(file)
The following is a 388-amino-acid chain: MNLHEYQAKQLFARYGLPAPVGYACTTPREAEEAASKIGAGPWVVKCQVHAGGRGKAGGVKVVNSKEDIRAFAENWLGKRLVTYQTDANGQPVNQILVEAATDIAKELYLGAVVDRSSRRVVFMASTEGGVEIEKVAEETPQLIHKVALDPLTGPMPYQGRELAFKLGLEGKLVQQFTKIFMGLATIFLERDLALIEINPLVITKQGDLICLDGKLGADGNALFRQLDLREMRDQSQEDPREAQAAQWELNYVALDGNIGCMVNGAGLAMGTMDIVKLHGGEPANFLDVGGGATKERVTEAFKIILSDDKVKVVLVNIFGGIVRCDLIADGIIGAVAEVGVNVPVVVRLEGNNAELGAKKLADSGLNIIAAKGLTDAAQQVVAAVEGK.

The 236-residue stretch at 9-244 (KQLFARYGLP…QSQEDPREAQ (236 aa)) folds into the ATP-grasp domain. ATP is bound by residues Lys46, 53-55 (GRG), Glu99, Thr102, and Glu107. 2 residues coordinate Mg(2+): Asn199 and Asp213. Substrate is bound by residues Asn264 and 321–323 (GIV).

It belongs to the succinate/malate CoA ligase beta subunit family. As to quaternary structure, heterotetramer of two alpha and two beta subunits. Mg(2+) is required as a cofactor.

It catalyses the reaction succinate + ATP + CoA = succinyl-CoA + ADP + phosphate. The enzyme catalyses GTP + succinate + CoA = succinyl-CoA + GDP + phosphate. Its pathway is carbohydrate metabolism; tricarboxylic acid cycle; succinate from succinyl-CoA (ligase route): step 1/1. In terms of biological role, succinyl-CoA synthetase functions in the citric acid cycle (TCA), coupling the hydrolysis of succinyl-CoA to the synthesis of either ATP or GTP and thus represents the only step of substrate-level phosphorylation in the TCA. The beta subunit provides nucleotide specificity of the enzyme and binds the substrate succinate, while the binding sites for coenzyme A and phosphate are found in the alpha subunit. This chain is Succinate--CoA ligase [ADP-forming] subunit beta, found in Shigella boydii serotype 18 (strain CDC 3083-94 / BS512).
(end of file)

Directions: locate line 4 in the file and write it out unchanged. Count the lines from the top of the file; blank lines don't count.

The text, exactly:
It catalyses the reaction succinate + ATP + CoA = succinyl-CoA + ADP + phosphate. The enzyme catalyses GTP + succinate + CoA = succinyl-CoA + GDP + phosphate. Its pathway is carbohydrate metabolism; tricarboxylic acid cycle; succinate from succinyl-CoA (ligase route): step 1/1. In terms of biological role, succinyl-CoA synthetase functions in the citric acid cycle (TCA), coupling the hydrolysis of succinyl-CoA to the synthesis of either ATP or GTP and thus represents the only step of substrate-level phosphorylation in the TCA. The beta subunit provides nucleotide specificity of the enzyme and binds the substrate succinate, while the binding sites for coenzyme A and phosphate are found in the alpha subunit. This chain is Succinate--CoA ligase [ADP-forming] subunit beta, found in Shigella boydii serotype 18 (strain CDC 3083-94 / BS512).